Originally Published by CBC, August 8, 2015
Rivers in British Columbia are running a fever. That’s why fishing guide Kenzie Cuthbert carries a thermometer in his pocket.
Cuthbert pulls out the thermometer hanging off a long red string and drops it into the shallow waters of the Cowichan RIver. After a few minutes he pulls it out and exclaims, “Twenty-four! That’s bad, that’s getting close to lethal to fish.”
Cuthbert lives on an idyllic acreage alongside the river on Vancouver Island. He believes it’s one of the best fishing rivers in the entire world. He’s backed up by clients who fly in from Japan, Europe and the United States on a regular basis in pursuit of salmon and trout.
Cuthbert says he’s growing more worried by the day, and has never seen worse water conditions in the 27 years he’s been guiding on southern Vancouver Island. It’s all due to a record drought that’s busting temperature records and leaving stream levels at record lows.
“Mother Nature is going to decide how our September goes,” he told CBC News. “I try not to think about it so I can sleep.”
A billion-dollar business
Professional fish guiding is big business in B.C., and Cuthbert says if the rivers remain low and fishing is curtailed in the fall, it will spell real financial trouble for him and others in the industry.
“Everybody on southern Vancouver Island right now is looking at a hit, and that’s a ton of people and it’s not just us.”
Freshwater sport fishing in B.C. contributes nearly $1 billion a year to the economy, according to the Freshwater Fisheries Society of B.C. The commercial salmon fishery is worth hundreds of millions of dollars on top of that, the provincial government says.
‘When we close rivers our community suffers.’– Cowichan Chief William Seymour
The Cowichan Tribes First Nation also has big concerns. Some of Chief William Seymour’s earliest memories are of taking part in the food fishery on the river using nets and spears.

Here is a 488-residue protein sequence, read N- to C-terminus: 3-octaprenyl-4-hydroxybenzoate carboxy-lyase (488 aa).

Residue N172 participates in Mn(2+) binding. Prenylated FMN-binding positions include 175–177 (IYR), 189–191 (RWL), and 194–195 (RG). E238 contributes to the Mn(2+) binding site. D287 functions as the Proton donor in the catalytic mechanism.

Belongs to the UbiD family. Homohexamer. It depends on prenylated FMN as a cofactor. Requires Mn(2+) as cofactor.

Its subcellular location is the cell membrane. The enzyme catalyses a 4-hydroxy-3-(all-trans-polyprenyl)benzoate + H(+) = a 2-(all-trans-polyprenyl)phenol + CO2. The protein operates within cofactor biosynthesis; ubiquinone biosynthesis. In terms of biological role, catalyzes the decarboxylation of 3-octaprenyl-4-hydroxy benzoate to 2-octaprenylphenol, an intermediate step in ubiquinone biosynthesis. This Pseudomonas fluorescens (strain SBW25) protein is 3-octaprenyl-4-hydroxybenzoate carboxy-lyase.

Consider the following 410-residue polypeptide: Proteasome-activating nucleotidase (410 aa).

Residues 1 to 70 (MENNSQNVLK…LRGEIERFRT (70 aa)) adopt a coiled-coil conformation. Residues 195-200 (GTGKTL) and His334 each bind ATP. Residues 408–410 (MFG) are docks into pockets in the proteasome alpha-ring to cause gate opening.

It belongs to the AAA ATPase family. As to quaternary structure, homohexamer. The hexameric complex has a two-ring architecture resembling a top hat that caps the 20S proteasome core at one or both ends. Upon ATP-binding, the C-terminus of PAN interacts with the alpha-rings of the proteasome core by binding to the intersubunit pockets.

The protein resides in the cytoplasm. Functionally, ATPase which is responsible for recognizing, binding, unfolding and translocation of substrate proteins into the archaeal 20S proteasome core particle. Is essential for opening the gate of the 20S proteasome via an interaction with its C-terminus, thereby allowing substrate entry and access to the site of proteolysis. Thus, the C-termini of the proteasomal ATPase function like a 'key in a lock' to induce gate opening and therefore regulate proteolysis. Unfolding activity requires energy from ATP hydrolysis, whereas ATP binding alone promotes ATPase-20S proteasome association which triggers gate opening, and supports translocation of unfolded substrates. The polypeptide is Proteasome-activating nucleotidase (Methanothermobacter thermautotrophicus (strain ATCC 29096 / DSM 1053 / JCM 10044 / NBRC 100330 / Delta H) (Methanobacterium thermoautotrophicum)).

He says the annual fishery still “sustains families and puts food on the table, so when we close rivers our community suffers.”
Despite those concerns, he says the First Nation chose to close the fishery to protect vital salmon stocks. He’s hoping rain returns in time for the major runs later in the summer and into the fall.
Tim Kulchyski, the Cowichan First Nation’s biologist, walks in the lower part of the river and picks up a handful of bright green algae growing on the water. The rocks on the river bed below are covered with green slime. He says that’s an indicator of high temperatures and low oxygen levels.
Warm water, low oxygen spell trouble
He says the largest species of salmon are particularly vulnerable.
“Chinook salmon are like racehorses. They need that oxygen, so they’re a lot more sensitive to oxygen levels and temperature. They’re a big giant slab of muscle.”
In addition to chinook, pink and coho salmon, the river is also home to much-sought-after steelhead and brown trout.
There are other demands on the river. A Catalyst Paper mill siphons off a large amount of water. Nearby municipalities also draw on the river and dump in treated effluent that needs to be diluted.
Across the U.S. border, Washington and Oregon are facing an even worse situation. Hundreds of thousands of salmon have died before reaching their spawning grounds. Giant sturgeon have been found dead in the rivers, and scientists suspect warmer than usual waters are to blame.
On Vancouver Island the Cowichan River is better off than other nearby systems. That’s because water flows are controlled by a weir at its headwaters, 32-km-long Lake Cowichan.
However, the drought is so bad that the river’s flows have been reduced to the bare minimum and there are fears there won’t be enough lake water to maintain even that flow if the drought persists.
The weir holds back water in the lake, releasing it when it’s needed in the river during dry spells.
Raising the weir would capture more winter rain, raising the level of the lake. That extra storage would allow more water release in dry months. Right now lots of excess winter water just flows over the weir and down the river in the wet months when it’s not needed.
But for decades some lakefront property owners have resisted raising the weir, saying higher lake levels would have a negative impact on their properties. It would also cost millions of dollars to build.
Fish advocates say this drought shows there’s an urgent need is to protect the fishery, and they’re pushing hard to have the weir raised to keep cool, clean water flowing for both fish and humans downstream.
Photo courtesy of Chris Corday/CBC.